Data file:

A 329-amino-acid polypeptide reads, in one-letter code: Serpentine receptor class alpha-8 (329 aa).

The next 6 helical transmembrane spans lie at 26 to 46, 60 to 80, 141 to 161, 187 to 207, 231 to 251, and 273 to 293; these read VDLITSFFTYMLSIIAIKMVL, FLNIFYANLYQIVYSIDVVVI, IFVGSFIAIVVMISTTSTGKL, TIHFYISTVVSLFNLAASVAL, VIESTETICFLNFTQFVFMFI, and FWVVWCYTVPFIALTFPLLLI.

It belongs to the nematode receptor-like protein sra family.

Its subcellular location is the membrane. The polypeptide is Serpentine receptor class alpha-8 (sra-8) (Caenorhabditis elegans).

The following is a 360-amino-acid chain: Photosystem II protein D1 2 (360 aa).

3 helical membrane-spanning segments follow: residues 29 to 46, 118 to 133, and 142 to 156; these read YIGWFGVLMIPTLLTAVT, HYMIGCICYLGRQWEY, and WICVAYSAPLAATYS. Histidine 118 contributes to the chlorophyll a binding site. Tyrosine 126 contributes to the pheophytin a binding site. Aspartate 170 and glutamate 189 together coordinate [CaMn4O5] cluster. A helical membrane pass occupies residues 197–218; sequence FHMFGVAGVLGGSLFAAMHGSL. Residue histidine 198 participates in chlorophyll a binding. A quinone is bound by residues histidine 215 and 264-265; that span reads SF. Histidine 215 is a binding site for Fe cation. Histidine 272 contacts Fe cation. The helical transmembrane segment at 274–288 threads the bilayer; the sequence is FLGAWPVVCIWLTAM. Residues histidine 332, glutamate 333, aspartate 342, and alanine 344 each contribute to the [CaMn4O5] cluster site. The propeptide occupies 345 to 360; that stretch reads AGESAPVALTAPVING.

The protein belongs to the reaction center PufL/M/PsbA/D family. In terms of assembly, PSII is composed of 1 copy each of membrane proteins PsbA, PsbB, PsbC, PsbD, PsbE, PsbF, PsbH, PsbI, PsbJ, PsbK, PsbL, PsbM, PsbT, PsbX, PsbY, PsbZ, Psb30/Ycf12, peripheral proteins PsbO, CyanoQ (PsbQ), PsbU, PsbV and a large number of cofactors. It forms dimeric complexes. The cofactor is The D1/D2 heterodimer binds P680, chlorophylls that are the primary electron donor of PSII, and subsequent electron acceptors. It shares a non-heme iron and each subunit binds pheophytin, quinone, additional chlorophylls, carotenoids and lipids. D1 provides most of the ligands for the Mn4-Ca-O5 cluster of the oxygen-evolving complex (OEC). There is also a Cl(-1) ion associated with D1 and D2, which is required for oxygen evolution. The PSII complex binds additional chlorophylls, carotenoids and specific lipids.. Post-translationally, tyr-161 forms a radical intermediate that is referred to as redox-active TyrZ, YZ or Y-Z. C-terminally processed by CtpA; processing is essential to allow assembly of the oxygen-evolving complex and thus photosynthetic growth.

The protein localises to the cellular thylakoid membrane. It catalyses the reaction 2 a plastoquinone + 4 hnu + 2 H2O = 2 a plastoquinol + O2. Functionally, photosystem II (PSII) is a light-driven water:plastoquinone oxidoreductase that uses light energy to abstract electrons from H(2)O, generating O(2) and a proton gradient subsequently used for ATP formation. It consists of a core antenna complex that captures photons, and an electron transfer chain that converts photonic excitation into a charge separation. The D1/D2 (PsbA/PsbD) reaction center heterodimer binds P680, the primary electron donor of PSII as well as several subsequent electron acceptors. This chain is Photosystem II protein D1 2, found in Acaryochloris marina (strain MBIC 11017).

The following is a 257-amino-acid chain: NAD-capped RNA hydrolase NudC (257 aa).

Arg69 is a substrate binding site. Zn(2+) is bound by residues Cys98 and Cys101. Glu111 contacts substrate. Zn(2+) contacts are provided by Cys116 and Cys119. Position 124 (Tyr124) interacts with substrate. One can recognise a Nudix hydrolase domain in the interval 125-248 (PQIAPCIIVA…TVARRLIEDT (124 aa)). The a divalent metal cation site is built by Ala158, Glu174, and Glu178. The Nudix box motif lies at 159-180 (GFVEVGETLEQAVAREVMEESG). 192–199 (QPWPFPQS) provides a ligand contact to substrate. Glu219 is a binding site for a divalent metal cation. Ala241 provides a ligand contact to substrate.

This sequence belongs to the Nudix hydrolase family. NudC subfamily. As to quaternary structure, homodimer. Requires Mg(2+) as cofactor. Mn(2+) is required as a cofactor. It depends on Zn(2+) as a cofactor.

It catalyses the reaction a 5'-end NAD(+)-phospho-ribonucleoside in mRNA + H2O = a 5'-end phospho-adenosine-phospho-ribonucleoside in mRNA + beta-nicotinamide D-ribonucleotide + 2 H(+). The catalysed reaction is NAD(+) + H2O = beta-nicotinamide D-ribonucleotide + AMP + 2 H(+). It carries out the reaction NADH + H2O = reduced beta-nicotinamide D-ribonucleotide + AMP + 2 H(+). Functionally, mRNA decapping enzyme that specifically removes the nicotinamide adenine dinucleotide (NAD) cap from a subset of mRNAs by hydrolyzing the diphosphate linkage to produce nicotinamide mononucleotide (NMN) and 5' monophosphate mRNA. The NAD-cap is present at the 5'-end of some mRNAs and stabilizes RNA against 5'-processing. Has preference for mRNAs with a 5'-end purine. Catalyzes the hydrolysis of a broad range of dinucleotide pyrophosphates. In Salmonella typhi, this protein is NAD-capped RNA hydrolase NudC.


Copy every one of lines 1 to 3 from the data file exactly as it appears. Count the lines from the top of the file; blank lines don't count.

A 329-amino-acid polypeptide reads, in one-letter code: Serpentine receptor class alpha-8 (329 aa).

The next 6 helical transmembrane spans lie at 26 to 46, 60 to 80, 141 to 161, 187 to 207, 231 to 251, and 273 to 293; these read VDLITSFFTYMLSIIAIKMVL, FLNIFYANLYQIVYSIDVVVI, IFVGSFIAIVVMISTTSTGKL, TIHFYISTVVSLFNLAASVAL, VIESTETICFLNFTQFVFMFI, and FWVVWCYTVPFIALTFPLLLI.

It belongs to the nematode receptor-like protein sra family.